Training your cat: four golden rules

Easy ways to get your cat doing the things you want – like using the litter box – and not doing the things you don’t, like scratching your sofa to shreds

Cats respond to training very differently to dogs: the best way to train your cat is to make sure that whatever you want to teach her is extremely rewarding and pleasurable.

Many cat owners unintentionally reward their cats for bad behaviour. Take the early morning pouncing habit for example. What do some cat owners do when their cat jumps on the bed at five in the morning? They get up, feed her, play with her or let her outside. So without knowing it, they have trained their cat to wake them up.

Another classic example is punishing cats after they’ve had a mishap on the carpet. A lot of owners grab the cat, point out the wet spot and put her in the litter box. This only reinforces the idea that being reached for is a bad experience and that the litter box is a chamber of horrors.

Whether you want to stop cat behavioural problems before they start or train your feline friend to change her ways, the principles are the same.

Avoid reprimands and punishments

Cats react badly to punishment. They don’t understand it, and tend to become frightened of the owner. Try to make your relationship fun, rewarding and playful instead. Sometimes this change alone will do wonders to your cat’s behaviour.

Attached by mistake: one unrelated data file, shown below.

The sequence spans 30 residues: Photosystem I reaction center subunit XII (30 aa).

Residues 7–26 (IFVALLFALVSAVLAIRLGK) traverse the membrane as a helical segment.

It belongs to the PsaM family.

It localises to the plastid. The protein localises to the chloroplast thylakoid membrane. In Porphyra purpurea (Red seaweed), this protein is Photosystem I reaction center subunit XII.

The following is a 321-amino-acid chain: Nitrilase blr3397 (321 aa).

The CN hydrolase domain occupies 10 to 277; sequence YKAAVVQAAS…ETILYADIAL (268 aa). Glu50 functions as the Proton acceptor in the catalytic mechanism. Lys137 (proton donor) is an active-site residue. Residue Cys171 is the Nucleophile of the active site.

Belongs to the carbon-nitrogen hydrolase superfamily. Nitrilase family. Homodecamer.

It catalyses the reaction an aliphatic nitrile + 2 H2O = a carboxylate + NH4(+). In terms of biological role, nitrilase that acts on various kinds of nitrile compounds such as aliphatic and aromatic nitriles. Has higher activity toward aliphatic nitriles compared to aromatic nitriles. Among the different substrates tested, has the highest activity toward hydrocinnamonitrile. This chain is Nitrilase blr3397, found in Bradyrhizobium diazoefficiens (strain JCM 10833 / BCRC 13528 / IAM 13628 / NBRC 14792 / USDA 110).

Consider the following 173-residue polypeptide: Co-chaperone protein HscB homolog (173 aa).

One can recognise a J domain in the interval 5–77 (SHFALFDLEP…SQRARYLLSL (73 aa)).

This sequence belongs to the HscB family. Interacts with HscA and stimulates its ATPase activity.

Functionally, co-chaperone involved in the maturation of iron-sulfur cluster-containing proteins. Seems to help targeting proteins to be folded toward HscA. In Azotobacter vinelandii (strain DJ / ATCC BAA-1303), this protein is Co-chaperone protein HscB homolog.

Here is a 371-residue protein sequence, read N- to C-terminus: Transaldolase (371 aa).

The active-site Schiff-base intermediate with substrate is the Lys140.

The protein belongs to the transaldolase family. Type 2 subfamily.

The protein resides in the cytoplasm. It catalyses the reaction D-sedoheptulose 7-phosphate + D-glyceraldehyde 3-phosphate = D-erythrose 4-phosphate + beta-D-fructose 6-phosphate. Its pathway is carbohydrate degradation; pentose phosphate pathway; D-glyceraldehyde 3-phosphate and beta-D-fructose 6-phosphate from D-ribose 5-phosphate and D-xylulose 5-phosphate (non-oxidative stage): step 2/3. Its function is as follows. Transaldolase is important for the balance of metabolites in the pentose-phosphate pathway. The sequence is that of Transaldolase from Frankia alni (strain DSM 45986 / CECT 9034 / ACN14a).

Make time for playtime

Cats can easily become overly active and destructive when they’re bored. And if they suddenly become destructive, it could be a sign that they feel neglected. To set things straight again, simply make time for regular play sessions and relaxing massages to calm your cat down.

Make bad behaviour a bad experience

Furniture scratching is one of the biggest cat habits to tackle. It’s important to make your cat’s scratching post rewarding, but you also need to change your furniture into an unattractive clawing item. One way of doing this is to temporarily cover your cat’s favourite scratching site with silver foil, netting or loosely woven fabric – cats don’t like the noise the foil makes and don’t like snagging their claws.

If your cat shows no interest in their brand-new scratching post, it’s up to you to make it as attractive as possible. Lure her in by scattering bits of food on the platforms, let toys dangle down or rub the post down with catnip.

Praise, praise and praise some more

Remember your cat learns best through rewards, praise and positive reinforcement.

More advice

Trying to train a new kitten to get on with an existing cat or dog? Don’t miss our tips on how to avoid pet hates.

We’ve also got lots of tips on feeding.

Have you got any advice on training a cat? Please use the comments section below.